While some cereals may be the breakfast of champions, a UBC professor suggests people with Type 2 Diabetes (T2D) should be reaching for something else. Associate Professor Jonathan Little, who teaches in UBC Okanagan's School of Health and Exercise Sciences, published a study this week demonstrating that a high-fat, low-carb breakfast (LCBF) can help those with T2D control blood sugar levels throughout the day.
Lowering low-density lipoprotein (LDL) cholesterol reduces the risk of heart attacks and stroke, with an ideal value below 100 milligrams per deciliter (mg/dL). But can it be too low? A new study finds that women who have levels of LDL cholesterol 70 mg/dL or lower may be more than twice as likely to have a hemorrhagic stroke than women with LDL cholesterol levels from 100 to 130 mg/dL.
According to a study published today by a Finnish-English research group, a switch from 5-yearly screen intervals to individualized intervals could annually prevent 8 percent of myocardial infarcts and strokes without increasing health care costs.
Liquid meal replacements helped overweight diabetes patients lose an average of about five pounds more than others who tried a conventional low-calorie diet, according to a meta-analysis of randomized controlled trials.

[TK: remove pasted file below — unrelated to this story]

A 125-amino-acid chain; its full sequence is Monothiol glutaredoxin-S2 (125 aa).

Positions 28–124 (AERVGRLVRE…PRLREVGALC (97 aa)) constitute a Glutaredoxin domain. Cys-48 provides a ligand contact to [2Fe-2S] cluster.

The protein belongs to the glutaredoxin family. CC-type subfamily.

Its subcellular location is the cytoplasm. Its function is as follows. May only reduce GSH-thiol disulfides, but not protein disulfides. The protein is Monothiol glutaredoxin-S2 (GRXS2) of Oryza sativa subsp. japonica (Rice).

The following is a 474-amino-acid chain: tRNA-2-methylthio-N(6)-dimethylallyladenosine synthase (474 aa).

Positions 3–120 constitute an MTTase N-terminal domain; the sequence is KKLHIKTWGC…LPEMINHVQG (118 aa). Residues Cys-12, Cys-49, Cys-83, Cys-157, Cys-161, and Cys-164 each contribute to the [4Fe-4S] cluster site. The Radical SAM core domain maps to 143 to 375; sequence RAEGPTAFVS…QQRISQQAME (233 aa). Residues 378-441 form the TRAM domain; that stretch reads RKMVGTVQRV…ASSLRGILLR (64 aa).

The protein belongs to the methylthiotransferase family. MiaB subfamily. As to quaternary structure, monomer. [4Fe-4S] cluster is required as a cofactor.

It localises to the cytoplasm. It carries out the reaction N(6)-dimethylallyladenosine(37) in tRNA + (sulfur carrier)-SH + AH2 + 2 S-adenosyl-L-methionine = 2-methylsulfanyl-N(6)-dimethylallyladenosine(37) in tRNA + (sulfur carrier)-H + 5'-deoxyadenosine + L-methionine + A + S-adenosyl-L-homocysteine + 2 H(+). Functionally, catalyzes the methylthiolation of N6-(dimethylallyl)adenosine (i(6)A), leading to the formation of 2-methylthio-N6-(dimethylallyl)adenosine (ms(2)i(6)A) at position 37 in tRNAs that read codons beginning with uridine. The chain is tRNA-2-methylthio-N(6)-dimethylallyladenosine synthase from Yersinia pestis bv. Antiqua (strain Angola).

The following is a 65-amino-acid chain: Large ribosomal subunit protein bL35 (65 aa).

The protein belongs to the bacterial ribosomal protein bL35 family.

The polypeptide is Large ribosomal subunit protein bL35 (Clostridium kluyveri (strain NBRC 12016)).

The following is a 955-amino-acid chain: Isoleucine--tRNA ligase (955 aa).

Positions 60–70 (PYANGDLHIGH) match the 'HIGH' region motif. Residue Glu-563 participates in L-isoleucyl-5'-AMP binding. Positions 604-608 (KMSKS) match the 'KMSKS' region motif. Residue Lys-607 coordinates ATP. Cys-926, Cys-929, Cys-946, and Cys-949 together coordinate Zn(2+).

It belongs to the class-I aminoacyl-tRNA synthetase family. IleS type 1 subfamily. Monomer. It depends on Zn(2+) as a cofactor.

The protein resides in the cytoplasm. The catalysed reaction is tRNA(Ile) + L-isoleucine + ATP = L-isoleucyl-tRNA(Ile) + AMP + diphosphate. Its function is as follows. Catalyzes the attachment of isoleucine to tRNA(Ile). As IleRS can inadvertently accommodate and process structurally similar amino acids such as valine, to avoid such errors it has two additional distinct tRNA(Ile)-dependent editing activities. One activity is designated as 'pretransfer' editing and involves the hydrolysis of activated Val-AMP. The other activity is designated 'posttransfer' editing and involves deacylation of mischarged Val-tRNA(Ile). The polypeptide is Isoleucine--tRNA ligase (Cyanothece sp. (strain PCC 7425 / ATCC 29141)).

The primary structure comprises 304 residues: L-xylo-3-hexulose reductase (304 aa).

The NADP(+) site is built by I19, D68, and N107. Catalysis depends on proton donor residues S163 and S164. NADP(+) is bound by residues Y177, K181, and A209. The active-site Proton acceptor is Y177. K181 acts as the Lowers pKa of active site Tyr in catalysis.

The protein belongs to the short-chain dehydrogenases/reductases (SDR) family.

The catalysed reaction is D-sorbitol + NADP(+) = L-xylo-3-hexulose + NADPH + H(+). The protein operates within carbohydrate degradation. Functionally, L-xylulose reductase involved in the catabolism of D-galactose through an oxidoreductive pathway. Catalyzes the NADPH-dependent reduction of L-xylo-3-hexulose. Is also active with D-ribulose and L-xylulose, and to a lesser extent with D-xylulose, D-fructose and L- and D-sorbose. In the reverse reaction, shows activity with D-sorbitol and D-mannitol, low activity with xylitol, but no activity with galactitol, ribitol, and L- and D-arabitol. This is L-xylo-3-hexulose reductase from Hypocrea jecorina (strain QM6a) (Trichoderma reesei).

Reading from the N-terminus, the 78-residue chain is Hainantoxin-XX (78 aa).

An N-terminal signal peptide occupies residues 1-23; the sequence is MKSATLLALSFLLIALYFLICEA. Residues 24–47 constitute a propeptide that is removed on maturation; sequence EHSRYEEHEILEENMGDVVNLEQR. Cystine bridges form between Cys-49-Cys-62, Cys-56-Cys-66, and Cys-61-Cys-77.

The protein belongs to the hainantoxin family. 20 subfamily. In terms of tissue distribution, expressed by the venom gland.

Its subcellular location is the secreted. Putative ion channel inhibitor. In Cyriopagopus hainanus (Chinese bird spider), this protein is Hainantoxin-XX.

Teens who sit for hours watching TV, using the computer or playing video games while eating unhealthy snacks are at increased risk for a group of risk factors for heart disease and diabetes, according to research to be presented Monday, March 25, at ENDO 2019, the annual meeting of the Endocrine Society, in New Orleans, La.
New study in mice by University of Illinois researchers finds that the compounds in thermally abused cooking oils may trigger genetic, biochemical changes that hasten the progression of late-stage breast cancer, promoting tumor cells' growth and proliferation.
Experiments with mice suggest that treatment with atorvastatin can attenuate adipose tissue remodeling, leading to rapid weight loss and muscle atrophy.
By suppressing the activity of key cellular receptors called G protein-coupled receptors (GPCRs) and their interacting partners called G proteins, statins have the potential to alter various bodily functions controlled by this important pathway, according to researchers at The University of Toledo.
Patients at high risk for a heart attack or stroke who took an investigational drug in addition to a statin had significantly lower LDL, or 'bad' cholesterol, after 12 weeks compared to similar patients who took a placebo in addition to statin therapy, according to research presented at the American College of Cardiology's 68th Annual Scientific Session.
In a new study from the Intermountain Healthcare Heart Institute in Salt Lake City, researchers have identified eight new gene mutations that may cause or contribute to idiopathic dilated cardiomyopathy, a form of heart disease not caused by known external influences, such as high blood pressure, obesity, smoking, or diseased coronary arteries.